What is Distributed Computing and DCE?
The OSF Distributed Computing Environment (DCE) is an
industry-standard, vendor-neutral set of distributed computing technologies. DCE is
deployed in critical business environments by a large number of enterprises worldwide. It
is a mature product with three major releases, and is the only middleware system with a
comprehensive security model.
DCE provides a complete Distributed Computing Environment infrastructure. It provides
security services to protect and control access to data, name services that make it easy
to find distributed resources, and a highly scalable model for organizing widely scattered
users, services, and data. DCE runs on all major computing platforms and is designed to
support distributed applications in heterogeneous hardware and software environments. DCE
is a key technology in three of today's most important areas of computing: security, the World Wide
Web, and distributed objects.
DCE is the Distributed Computing Environment, from the Open Software
Foundation. (It is called "the DCE" by sticklers for grammatical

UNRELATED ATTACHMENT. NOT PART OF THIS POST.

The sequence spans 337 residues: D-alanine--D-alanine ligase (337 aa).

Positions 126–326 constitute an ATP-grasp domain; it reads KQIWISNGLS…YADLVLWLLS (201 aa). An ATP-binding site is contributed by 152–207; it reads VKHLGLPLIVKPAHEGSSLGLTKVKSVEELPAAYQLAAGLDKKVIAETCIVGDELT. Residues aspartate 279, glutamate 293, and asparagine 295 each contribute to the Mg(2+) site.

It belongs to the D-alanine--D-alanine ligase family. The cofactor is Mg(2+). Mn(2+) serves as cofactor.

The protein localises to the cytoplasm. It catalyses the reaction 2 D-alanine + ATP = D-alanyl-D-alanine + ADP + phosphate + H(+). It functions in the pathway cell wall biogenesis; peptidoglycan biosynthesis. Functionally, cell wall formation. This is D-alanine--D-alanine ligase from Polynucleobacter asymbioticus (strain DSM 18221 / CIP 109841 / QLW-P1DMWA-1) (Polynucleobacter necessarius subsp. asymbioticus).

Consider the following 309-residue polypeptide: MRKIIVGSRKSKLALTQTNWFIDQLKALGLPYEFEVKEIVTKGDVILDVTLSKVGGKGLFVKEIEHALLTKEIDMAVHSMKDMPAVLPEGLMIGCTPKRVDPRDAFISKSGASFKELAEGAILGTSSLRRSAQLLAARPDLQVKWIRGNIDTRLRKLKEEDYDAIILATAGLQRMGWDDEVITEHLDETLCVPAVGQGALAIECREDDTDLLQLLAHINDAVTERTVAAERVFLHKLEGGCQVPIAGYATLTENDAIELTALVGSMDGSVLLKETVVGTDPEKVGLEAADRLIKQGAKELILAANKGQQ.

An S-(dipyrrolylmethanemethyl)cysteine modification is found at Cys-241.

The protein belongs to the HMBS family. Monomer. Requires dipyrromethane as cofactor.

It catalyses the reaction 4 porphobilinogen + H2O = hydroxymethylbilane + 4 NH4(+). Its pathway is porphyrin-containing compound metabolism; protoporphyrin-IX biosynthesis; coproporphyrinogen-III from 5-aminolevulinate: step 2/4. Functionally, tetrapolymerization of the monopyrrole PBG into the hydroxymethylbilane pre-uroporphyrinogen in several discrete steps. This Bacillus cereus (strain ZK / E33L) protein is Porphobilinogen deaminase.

DCE consists of multiple components which have been integrated to work
closely together. They are the Remote Procedure Call (RPC), the Cell
and Global Directory Services (CDS and GDS), the Security Service, DCE
Threads, Distributed Time Service (DTS),and Distributed File Service
(DFS). The Threads, RPC, CDS, Security, and DTS components are
commonly referred to as the "secure core" and are the required
components of any DCE installation. DFS is an optional component.
DCE is called "middleware" or "enabling technology." It is not
intended to exist alone, but instead should be integrated or bundled
into a vendor's operating system offering. DCE's security and
distributed filesystem, for example, can completely replace their
current, non-network, analogs.